Understanding Chinese learners' willingness to communicate in a New Zealand ESL classroom : a multiple case study drawing on the theory of planned behavior

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Authors
Zhong, Qunyan (Maggie)
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Grantor
Date
2013
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Type
Journal Article
Ngā Upoko Tukutuku (Māori subject headings)
Keyword
Chinese learners
willingness to communicate (WTC)
learner beliefs
self-efficacy
classroom context
theory of planned behavior
Citation
Zhong, Q. (2013). Understanding Chinese Learners' Willingness to Communicate in a New Zealand ESL Classroom: A Multiple Case Study Drawing on the Theory of Planned Behavior. System. 41(3) : 740-751.
Abstract
Current approaches to second language teaching place a great emphasis on the development of learners’ communicative competence. However, teachers are frequently bewildered by some learners’ reluctance to communicate and wonder what impedes their oral participation. To understand this phenomenon better, I conducted a naturalistic inquiry to investigate five Chinese immigrant learners’ willingness to communicate in both teacher-led and collaborative learning situations in L2 classrooms. In the study, a number of instruments (in-depth interviews, classroom observations, stimulated recall interviews, learning logs) were used to collect data about the learners’ oral participation over eighteen weeks. The results revealed that the participants’ WTC was context-dependent and varied in two different classroom situations. Drawing on Ajzen’s theory of planned behavior, the variations were accounted for in each context. While their WTC in the collaborative context was related to different attitudes toward working collaboratively, four factors, linguistic factors, socio-cultural factors, self-efficacy, learner beliefs, had joint effects on their WTC in the teacher-led context. Based on these findings, I propose a model that aims to capture the pertinent factors mediating learners’ oral communication in classrooms. The paper concludes with pedagogical implications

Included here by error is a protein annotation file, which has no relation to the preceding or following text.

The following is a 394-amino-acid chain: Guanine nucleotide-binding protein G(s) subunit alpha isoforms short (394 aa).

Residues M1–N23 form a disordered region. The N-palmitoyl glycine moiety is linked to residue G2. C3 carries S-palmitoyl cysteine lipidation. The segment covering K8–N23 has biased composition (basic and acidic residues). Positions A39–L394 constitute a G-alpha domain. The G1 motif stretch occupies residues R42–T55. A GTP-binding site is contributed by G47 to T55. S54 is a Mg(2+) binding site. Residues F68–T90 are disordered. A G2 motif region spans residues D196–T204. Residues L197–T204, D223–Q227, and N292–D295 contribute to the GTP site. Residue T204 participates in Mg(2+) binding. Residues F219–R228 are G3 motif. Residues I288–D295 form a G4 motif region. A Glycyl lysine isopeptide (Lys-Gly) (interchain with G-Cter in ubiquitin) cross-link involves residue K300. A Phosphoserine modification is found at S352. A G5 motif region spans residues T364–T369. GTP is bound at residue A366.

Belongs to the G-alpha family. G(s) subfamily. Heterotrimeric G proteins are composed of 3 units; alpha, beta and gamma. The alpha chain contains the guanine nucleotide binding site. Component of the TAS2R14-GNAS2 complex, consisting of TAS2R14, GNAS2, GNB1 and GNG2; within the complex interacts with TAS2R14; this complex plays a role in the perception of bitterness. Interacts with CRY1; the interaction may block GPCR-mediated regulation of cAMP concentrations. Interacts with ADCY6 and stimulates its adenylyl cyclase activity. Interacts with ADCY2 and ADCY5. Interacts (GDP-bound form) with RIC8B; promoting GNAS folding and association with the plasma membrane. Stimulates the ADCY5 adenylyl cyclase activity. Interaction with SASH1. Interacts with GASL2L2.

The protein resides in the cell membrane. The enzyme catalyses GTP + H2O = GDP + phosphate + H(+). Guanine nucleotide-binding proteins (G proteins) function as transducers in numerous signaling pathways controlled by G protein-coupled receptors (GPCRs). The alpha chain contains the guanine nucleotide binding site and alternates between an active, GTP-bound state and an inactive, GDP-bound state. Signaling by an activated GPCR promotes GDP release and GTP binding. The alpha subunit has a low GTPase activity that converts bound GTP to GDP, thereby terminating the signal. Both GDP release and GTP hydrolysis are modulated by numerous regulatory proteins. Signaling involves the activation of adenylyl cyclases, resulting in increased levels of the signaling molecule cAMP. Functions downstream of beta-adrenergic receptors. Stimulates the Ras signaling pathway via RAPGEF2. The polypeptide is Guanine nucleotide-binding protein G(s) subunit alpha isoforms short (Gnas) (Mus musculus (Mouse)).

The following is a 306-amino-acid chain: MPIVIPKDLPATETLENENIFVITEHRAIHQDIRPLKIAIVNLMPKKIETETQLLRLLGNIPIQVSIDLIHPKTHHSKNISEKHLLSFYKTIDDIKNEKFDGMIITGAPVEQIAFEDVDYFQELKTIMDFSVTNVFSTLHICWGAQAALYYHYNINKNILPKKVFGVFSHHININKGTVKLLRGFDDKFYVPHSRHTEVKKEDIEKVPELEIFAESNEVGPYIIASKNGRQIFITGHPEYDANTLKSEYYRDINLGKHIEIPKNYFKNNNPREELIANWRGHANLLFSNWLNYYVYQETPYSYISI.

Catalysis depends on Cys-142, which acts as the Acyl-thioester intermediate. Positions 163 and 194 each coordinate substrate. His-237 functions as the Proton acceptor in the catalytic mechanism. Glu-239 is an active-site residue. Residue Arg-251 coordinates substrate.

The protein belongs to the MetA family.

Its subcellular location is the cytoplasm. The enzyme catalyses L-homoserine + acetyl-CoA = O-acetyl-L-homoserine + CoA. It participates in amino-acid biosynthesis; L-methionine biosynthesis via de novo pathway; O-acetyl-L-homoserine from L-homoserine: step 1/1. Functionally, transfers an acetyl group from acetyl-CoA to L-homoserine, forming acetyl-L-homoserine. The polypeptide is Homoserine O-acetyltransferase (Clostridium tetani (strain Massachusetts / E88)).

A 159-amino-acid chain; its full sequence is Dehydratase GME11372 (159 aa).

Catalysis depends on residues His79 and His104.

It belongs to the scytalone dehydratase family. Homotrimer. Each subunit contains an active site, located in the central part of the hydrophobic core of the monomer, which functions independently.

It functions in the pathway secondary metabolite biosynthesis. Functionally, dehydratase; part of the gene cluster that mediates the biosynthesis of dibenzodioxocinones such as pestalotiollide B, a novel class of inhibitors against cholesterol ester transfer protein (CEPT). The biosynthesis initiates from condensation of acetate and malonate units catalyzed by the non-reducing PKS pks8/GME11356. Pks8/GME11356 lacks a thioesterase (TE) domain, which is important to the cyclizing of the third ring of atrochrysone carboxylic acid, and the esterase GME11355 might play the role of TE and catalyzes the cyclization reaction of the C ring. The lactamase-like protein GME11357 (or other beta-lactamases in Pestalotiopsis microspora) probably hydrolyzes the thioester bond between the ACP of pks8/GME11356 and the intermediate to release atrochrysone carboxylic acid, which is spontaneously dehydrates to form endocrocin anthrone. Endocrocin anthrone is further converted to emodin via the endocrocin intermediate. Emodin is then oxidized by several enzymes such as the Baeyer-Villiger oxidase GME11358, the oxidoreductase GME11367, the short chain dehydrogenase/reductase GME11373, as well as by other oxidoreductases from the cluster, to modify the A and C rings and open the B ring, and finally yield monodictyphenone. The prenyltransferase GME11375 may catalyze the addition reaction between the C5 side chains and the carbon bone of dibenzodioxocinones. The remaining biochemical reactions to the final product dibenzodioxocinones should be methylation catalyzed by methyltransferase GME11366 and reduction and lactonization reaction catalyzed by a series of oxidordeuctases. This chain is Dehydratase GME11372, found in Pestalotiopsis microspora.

Publisher
Pergamon Press
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Copyright holder
Elsevier Ltd
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© 2013 Elsevier Ltd. All rights reserved.
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